In The Shape of the Liturgy, Gregory Dix suggests an almost surgical disentanglement of the Eucharist from the agape, leaving an agape-free Eucharist as the regular custom by the time of Ignatius (ca. 110). He takes great pains to highlight the theological and liturgical acumen that went into discerning precisely what needed to remain a part of each observance. He is probably correct that the separation was accomplished with great sensitivity to the underlying Jewish meal liturgy, and I am willing to agree that it was probably accomplished in most regions by the early decades of the second century, if not sooner.
But there is in fact evidence to suggest that the separation took some time to accomplish. First, there is the evidence of combined Eucharistic agapes well into the 2nd century and beyond. Furthermore, even when the Eucharistic nature of the agape was explicitly denied, there are tantalizing hints that in an earlier stratum of tradition one might have read a different story.
The final separation is attested in the Apostolic Tradition, where the author took great pains to hammer home that the agape is not to be construed as a Eucharist in any sense (ApTrad 26:2). Even here, though, there are indications that the agape is more than a simple meal. There is the explicit requirement for the clergy to officiate, and there are exhortations to sobriety and decorous conversation. Above all, the “blessed bread” is forbidden to catechumens. Indeed, in describing an agape, Apostolic Tradition 26:5 declares, “A catechumen shall not sit at table at the Lord’s Supper.” In short, had Ignatius’ contemporaries possessed prayer books, they are unlikely to have thrown them out overnight to embrace the liturgical innovation of celebrating the Eucharist apart from a meal.
Liturgical texts for agapes are rare and often subject to varying interpretations. There is enough evidence, however, to suggest some overall structures. Occasionally, we are even in a position to suggest the wording of actual prayers. For the most part, however, we are forced to use our imagination in applying what we know of the “normative” Justinian liturgical pattern to the “alternative” situation. Some of the most primitive Eucharistic prayers, for example, might have been used at a combined Eucharistic agape.
A Syro-Egyptian Pattern
We begin with the most commonly encountered structure, found in Syria, Egypt, and Asia Minor. In both the Didache (Syria, ca. 100) and the Canons of Hippolytus (Egypt, ca. 340), we encounter a combined Eucharistic agape, with the Eucharist positioned at the beginning of the meal. There is also a 4th century Egyptian treatise On Virginity in which one finds an agape very similar in structure to that of the Didache.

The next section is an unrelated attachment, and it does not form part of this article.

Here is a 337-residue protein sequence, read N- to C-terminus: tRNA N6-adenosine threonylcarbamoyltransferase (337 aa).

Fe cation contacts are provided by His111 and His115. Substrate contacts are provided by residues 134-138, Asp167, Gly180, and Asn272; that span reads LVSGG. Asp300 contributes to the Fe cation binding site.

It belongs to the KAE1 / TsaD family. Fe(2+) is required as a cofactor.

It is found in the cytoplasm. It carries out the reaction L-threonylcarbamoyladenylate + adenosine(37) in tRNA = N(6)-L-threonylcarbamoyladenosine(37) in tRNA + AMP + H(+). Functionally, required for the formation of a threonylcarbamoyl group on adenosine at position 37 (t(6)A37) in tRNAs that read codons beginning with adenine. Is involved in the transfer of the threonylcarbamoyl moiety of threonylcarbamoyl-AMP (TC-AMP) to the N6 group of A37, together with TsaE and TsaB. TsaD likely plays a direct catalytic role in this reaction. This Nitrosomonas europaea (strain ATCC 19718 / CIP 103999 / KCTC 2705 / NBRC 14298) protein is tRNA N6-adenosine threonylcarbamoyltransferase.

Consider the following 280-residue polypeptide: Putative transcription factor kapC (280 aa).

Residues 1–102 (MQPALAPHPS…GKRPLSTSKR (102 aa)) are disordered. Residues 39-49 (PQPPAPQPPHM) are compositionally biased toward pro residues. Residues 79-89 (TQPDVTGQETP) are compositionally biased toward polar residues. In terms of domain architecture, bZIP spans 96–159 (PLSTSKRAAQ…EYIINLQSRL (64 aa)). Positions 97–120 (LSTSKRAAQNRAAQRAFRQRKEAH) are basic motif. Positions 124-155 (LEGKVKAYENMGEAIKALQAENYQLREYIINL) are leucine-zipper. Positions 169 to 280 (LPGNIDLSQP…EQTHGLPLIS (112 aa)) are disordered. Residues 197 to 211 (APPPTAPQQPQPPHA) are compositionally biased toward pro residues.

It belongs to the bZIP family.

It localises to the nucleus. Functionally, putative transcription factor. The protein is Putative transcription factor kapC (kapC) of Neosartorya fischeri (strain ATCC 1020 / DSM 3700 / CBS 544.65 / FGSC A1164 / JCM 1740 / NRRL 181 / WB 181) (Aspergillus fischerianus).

In the Canons of Hippolytus there are two descriptions of an agape. One is for a funerary meal and the other is for an ordinary “Lord’s Supper.” The Lord’s Supper pattern begins with the Eucharist, received standing. Then comes the fellowship meal. The meal is concluded with the lighting of lamps and psalmody.
Whereas earlier commentators disputed the Eucharistic character of the meal ritual depicted in Didache 9-10, the growing consensus is that this is in fact an ancient Eucharist. In Didache 14:1, believers are to confess their transgressions to one another before the Eucharist, “that your sacrifice may be pure.” Aaron Milavec suggests that the corporate confession was omitted at a baptismal Eucharist, as is depicted in chapters 9-10, for pastoral reasons (The Didache: Text, Translation, Analysis, and Commentary [Michael Glazier, 2003] 77).
The cup and the bread are both consecrated in a single prayer before the meal, in distinction to the New Testament pattern (cf. 1 Cor 11). Surprisingly, the cup is mentioned first in the prayer of thanksgiving, a pattern only repeated in the shorter textual tradition of Luke 22. Didache 9-10 presents a rather straightforward Jewish religious meal, but with no mention of a second cup associated with the final prayer. The consecration of the cup and the bread consists of three brief prayers, each concluding with a chatimah or ascription of praise. Many interpreters believe these simple praise sentences were chanted by the congregation.
At the conclusion of the meal is a final prayer that bears strong affinity to the Jewish birkat ha-mazon or table grace. Originally, the prayer would have almost certainly been spoken over a cup, which would then have been shared by the participants. In its current context, the cup is nowhere to be found.Following these prayers is a brief section that has been construed as a kind of liturgical dialogue:
May grace come, and may this world pass away.
Hosanna to the God of David!
If any is holy, let him come; if any is not, let him repent.
Marana tha! Amen.
There is no shortage of possible interpretations of what this text is and what it is doing in its current context. Lietzmann simply says it has been mis-placed in the textual tradition. Senn suggests it is not a liturgical piece as such, but an exhortation to the reader. Jeremias believes Didache 9-10 describes the non-Eucharistic portion of an agape, and that these words form a transition to the Eucharist proper with which the meal concludes.